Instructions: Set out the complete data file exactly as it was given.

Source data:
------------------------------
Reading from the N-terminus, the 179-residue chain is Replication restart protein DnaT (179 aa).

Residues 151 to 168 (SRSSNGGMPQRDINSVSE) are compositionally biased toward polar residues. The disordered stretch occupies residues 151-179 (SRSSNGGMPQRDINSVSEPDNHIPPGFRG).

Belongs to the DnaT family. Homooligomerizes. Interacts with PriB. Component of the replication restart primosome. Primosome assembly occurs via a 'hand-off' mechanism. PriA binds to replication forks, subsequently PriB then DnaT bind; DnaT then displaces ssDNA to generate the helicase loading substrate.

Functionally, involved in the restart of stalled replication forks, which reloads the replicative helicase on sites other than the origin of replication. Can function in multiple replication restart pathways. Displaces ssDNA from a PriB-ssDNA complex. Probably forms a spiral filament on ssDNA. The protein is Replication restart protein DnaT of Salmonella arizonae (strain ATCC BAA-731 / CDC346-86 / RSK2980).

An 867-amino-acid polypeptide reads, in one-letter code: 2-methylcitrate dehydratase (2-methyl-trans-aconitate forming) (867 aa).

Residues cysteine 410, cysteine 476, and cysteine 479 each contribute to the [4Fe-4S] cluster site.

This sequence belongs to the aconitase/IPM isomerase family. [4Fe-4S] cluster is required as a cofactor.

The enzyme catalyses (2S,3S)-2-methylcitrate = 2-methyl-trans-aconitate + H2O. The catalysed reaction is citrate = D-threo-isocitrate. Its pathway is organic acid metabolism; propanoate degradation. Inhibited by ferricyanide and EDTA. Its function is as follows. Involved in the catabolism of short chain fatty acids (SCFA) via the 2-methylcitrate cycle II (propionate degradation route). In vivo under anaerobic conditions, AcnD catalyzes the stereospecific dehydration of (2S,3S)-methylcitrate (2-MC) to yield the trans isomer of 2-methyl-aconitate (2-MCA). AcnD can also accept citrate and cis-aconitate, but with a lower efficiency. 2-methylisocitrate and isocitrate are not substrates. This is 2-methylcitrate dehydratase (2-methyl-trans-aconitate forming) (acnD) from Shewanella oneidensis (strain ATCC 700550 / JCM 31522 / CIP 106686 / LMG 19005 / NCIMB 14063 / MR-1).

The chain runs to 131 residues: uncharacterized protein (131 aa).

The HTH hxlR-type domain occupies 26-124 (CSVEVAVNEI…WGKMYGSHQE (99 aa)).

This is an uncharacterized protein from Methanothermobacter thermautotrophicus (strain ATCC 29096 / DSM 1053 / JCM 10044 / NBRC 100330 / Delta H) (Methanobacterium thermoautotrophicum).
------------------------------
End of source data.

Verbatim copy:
Reading from the N-terminus, the 179-residue chain is Replication restart protein DnaT (179 aa).

Residues 151 to 168 (SRSSNGGMPQRDINSVSE) are compositionally biased toward polar residues. The disordered stretch occupies residues 151-179 (SRSSNGGMPQRDINSVSEPDNHIPPGFRG).

Belongs to the DnaT family. Homooligomerizes. Interacts with PriB. Component of the replication restart primosome. Primosome assembly occurs via a 'hand-off' mechanism. PriA binds to replication forks, subsequently PriB then DnaT bind; DnaT then displaces ssDNA to generate the helicase loading substrate.

Functionally, involved in the restart of stalled replication forks, which reloads the replicative helicase on sites other than the origin of replication. Can function in multiple replication restart pathways. Displaces ssDNA from a PriB-ssDNA complex. Probably forms a spiral filament on ssDNA. The protein is Replication restart protein DnaT of Salmonella arizonae (strain ATCC BAA-731 / CDC346-86 / RSK2980).

An 867-amino-acid polypeptide reads, in one-letter code: 2-methylcitrate dehydratase (2-methyl-trans-aconitate forming) (867 aa).

Residues cysteine 410, cysteine 476, and cysteine 479 each contribute to the [4Fe-4S] cluster site.

This sequence belongs to the aconitase/IPM isomerase family. [4Fe-4S] cluster is required as a cofactor.

The enzyme catalyses (2S,3S)-2-methylcitrate = 2-methyl-trans-aconitate + H2O. The catalysed reaction is citrate = D-threo-isocitrate. Its pathway is organic acid metabolism; propanoate degradation. Inhibited by ferricyanide and EDTA. Its function is as follows. Involved in the catabolism of short chain fatty acids (SCFA) via the 2-methylcitrate cycle II (propionate degradation route). In vivo under anaerobic conditions, AcnD catalyzes the stereospecific dehydration of (2S,3S)-methylcitrate (2-MC) to yield the trans isomer of 2-methyl-aconitate (2-MCA). AcnD can also accept citrate and cis-aconitate, but with a lower efficiency. 2-methylisocitrate and isocitrate are not substrates. This is 2-methylcitrate dehydratase (2-methyl-trans-aconitate forming) (acnD) from Shewanella oneidensis (strain ATCC 700550 / JCM 31522 / CIP 106686 / LMG 19005 / NCIMB 14063 / MR-1).

The chain runs to 131 residues: uncharacterized protein (131 aa).

The HTH hxlR-type domain occupies 26-124 (CSVEVAVNEI…WGKMYGSHQE (99 aa)).

This is an uncharacterized protein from Methanothermobacter thermautotrophicus (strain ATCC 29096 / DSM 1053 / JCM 10044 / NBRC 100330 / Delta H) (Methanobacterium thermoautotrophicum).